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Opinion

Hey, Texas, don't mess with textbooks: Public schools are no place for partisan agendas

Texas conservatives want to cut Thomas Jefferson, César Chávez, Edward Kennedy, and other 'liberals' from textbooks.

By Taraneh Ghajar Jerven / March 29, 2010



Vancouver, British Columbia

Battles over school curricula are not new. Now, it’s not just Darwin that’s the issue. If the far-right Republican majority on the Texas Board of Education has its way, many of the 48 million textbooks it buys per year, for 10 years, will represent a Republican partisan agenda and a new emphasis on Christian beliefs.

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On March 12, the board gave preliminary approval to more than 100 such amendments, which skew public school curriculum and rewrite US history from a conservative perspective.

But the purpose of a public school's curriculum is not to push one particular viewpoint. According to the National Council for Social Studies (NCSS), an effective social studies curriculum should provide students with an understanding of the multiple forces that affect civic issues throughout history, in order to create a base from which citizens can contribute to democracy.

“I do believe there are board members on the ultraright who have an agenda,” said Judy Brodigan, an educator who contributed to the social studies curriculum guidelines. “Our job is not to take a viewpoint. It’s to present sides fairly.”

After the Texas Board of Education deleted certain figures – such as Thomas Jefferson, César Chávez, and Edward Kennedy – from the state’s curriculum, the Christian conservatives on the board succeeded in emphasizing what they perceive as Christianity’s role in our nation’s founding.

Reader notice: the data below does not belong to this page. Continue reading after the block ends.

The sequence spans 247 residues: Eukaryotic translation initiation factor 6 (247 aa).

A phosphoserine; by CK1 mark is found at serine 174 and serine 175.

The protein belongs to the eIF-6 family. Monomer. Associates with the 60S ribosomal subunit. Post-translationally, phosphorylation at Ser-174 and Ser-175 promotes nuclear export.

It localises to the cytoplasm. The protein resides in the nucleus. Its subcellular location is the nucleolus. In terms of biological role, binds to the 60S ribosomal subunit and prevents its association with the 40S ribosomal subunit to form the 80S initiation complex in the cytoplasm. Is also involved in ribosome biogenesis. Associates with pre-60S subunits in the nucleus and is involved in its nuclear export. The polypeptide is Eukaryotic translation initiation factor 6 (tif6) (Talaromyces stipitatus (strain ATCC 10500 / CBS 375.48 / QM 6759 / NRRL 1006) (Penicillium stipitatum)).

Former board member Don McLeroy is a dentist and a self-avowed Christian fundamentalist who openly states how his religious values guide his crusade to adjust textbooks. Mr. McLeroy, the most influential conservative involved in the curriculum changes, is well known for his extreme statements dismissing evidence of evolution in debates about Darwinism last year. This year, he candidly discussed how he applies direct pressure to textbook companies in a New York Times article, “How Christian Were the Founders?”

McLeroy’s sway with education standards highlights another unsettling fact: Unlike the trained teachers who wrote the original social studies guidelines, the board members revising the curriculum lack the qualifications necessary to shape classroom guidelines.

Educators are alarmed not only because the Texas curriculum guidelines were made by unqualified sources, but also because the changes to standards in

Texas affect textbooks across the country. Texas’ $22 billion education fund is among the nation’s largest educational endowments in the country, which definitively influences how educational publishers tailor their products to fit other states.

“This issue is bigger than Texas,” said an Ohio State University professor in a discussion thread with other NCSS members. “To have politicians rewriting history to suit their view of the world is about as anti-social studies as I can imagine. Reminds me of social studies when I worked in Malawi under the one-man rule of Hastings Banda.”

Efforts to include Latinos in the social studies curriculum were repeatedly defeated, despite the significant Hispanic population in Texas.

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